...when it could cause a problem for its other merger approval? Why did it not wait until next summer? In the answer that question is the answer to how much leverage CLWR has to get a higher price.
Because SB deal with sprint has clwr acquisition requirement. What is the value sprint brings to SB? Money losing and terrible ma skills of Dan..,,doubt it. To grab clwr then deploy the fastest late in the USA....well yes that is all sprint brings....problem is the courts will see it for what it is ........nobody can force a sale by crest if it is breaking the laws that require the company to maximize the asset value of all parties. Guess what each board member is subject to being personally liable in carrying out their duties.....nice to see some huge fines and even jail time for them.
The deal has several features to it: If Intel, Comcast, BH, have tacitly agreed to the arrangement, then it looks to force Clearwire's BOD to make a decision that they may have rather waited until SB-S were using their networks or spectrum.
Otherwise, this could be an attempt by Sprint to force the minority partners into either giving in at the risk of holding an entity that becomes a larger financial drain with little upside in their view. For the most part, Intel, C and BH do not want to get involved in the day-to-day operations of Clearwire or to make a major string of investments in a business inn which the 90% 'customer' is playing the game that if you don't play by their rules (the (now) price determining time frame for putting CW on the block), S-SB will not be doing a sizeable amount of business with them.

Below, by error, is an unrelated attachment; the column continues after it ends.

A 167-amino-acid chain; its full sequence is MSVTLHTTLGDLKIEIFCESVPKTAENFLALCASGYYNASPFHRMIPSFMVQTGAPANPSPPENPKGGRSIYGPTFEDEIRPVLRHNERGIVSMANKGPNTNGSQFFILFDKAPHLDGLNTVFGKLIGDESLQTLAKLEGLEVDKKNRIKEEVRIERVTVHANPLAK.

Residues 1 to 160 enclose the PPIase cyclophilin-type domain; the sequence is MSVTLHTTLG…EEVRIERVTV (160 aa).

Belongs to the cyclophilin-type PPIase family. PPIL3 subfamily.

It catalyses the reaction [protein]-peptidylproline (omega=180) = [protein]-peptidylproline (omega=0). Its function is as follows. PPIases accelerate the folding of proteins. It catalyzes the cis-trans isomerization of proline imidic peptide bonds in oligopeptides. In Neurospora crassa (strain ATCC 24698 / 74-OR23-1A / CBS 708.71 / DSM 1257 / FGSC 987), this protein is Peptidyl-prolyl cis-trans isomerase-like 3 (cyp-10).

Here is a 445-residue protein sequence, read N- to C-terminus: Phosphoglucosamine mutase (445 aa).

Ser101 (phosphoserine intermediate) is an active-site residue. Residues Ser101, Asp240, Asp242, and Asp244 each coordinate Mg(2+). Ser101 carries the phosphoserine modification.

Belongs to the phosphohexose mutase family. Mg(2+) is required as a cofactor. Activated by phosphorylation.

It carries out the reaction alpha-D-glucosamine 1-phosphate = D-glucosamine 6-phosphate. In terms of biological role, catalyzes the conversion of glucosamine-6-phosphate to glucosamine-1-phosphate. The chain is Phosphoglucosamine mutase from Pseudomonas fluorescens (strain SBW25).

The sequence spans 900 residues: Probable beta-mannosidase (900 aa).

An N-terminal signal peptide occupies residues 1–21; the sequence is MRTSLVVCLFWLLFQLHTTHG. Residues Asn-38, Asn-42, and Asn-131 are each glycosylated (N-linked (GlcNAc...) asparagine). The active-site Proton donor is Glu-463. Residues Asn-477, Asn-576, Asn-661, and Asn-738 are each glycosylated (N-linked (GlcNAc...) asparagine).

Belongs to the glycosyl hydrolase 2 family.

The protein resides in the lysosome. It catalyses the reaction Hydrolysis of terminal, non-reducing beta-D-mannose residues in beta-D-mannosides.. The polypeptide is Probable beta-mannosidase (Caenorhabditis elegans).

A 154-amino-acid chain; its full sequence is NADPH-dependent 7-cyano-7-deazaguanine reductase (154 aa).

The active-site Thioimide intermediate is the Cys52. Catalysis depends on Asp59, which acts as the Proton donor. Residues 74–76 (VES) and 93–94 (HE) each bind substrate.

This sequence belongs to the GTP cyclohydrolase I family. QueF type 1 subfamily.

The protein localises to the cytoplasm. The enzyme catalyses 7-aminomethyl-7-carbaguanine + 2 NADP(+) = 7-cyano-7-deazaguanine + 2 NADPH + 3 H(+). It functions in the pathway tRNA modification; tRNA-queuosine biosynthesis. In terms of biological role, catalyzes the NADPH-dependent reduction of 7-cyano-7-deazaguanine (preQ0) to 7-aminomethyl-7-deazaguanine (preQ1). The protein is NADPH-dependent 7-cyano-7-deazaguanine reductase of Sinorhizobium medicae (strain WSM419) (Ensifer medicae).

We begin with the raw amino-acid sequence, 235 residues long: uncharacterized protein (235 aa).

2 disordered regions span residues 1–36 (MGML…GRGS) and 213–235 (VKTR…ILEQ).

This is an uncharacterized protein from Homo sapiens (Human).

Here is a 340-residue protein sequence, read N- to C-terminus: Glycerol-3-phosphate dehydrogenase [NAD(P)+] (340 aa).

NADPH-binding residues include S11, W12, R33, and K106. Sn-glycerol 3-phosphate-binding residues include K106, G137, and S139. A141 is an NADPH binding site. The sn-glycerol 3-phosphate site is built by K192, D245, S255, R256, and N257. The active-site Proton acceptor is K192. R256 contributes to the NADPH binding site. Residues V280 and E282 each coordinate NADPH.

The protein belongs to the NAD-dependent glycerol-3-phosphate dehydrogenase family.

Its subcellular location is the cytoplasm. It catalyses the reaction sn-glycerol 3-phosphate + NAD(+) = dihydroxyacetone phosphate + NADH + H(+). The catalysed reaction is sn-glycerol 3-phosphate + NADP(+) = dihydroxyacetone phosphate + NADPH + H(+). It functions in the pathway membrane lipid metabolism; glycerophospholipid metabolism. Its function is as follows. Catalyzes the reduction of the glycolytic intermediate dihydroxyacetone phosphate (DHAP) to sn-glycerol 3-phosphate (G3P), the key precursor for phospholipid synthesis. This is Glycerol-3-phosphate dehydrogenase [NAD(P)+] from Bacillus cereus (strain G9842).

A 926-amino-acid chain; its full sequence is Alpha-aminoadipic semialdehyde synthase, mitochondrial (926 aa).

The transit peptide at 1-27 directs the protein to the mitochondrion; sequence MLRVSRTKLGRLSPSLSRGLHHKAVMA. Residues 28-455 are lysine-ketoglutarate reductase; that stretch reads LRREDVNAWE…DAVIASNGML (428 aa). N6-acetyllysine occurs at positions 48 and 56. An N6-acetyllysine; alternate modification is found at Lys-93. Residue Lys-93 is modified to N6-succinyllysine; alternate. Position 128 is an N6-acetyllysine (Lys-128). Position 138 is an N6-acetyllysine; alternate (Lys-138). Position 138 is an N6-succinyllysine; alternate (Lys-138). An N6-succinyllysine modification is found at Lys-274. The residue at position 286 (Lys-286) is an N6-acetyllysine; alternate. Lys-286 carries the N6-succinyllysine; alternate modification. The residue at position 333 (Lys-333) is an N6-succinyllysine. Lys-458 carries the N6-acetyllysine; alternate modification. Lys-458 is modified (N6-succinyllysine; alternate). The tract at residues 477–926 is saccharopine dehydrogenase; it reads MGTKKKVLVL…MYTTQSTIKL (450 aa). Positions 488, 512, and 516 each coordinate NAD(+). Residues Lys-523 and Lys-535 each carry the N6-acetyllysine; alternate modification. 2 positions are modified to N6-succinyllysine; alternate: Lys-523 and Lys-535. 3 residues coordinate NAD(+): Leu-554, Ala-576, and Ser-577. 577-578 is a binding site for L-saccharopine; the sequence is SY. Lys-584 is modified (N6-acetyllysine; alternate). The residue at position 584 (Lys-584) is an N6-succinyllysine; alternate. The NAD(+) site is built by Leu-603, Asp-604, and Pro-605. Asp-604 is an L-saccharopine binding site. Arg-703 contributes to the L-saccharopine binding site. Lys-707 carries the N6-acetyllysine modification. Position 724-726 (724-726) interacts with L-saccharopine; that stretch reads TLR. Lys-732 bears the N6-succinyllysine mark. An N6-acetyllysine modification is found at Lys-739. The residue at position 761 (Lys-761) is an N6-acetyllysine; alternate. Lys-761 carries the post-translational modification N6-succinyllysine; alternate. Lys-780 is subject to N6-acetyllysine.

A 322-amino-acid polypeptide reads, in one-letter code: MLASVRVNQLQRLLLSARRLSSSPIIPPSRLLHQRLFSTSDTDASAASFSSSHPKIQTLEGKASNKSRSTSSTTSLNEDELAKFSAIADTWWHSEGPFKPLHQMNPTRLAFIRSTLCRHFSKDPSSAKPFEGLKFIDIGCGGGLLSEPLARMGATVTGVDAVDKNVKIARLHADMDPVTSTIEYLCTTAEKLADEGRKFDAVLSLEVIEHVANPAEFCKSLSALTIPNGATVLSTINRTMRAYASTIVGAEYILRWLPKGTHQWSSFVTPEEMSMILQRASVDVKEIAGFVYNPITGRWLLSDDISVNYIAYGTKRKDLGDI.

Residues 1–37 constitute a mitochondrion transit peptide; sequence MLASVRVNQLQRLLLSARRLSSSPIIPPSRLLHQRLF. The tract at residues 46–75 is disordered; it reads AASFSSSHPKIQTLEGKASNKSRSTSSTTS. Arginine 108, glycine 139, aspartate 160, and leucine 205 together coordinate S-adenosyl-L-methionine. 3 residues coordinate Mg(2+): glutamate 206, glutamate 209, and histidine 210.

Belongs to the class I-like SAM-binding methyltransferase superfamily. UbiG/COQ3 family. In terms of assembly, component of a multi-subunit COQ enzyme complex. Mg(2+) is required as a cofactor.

Sprint is playing hard ball.. pretty merciless imo.
The way out: Intel, Comcast, and BH take the cards they are dealt and pony up as if they had balls.
With a renegotiated debt based on more substantial, but defensively structured financing, Clearwire would be in play for 3-5 years which would probably have been long enough for the competitive game to have changed, preferring use of 2.6GHz whether the industry liked it or not.
The most interesting part of the deal is Sprint planning to loan Clearwire $800 million upon acceptance of the deal and to carry them to closing of the Sprint Softbank deal next spring/summer. Under the current build out plan, Clearwire has no need for the $800 million. So why is this included? It seems to me this is very telling about what Sprint needs. They very much need Clearwire to accelerate their buildout to coincide as much as possible with Sprint's buildout plans (they claim they will be done by the end of 2013). Last fall they slowed Clearwire down from 5,000 to 2,000 towers due to lack of handset availability in the first half of 2013. Now they need Clearwire to get a much bigger buildout done before the end of 2013 which is Sprint's schedule to get theirs done. Sprint needs Clearwire to get this done fast and they will loan the $800 million when this buyout is signed and immediately sign a deal to hurry Clearwire up (many more towers sooner in more markets). Sprint needs Clearwire and I believe will pay quite a bit more than $2.90 to get the publicly held shares. Even Craig McCaw was unwilling to sell for $2.97. He got the make whole deal and Sprint is going to make him whole at a larger price.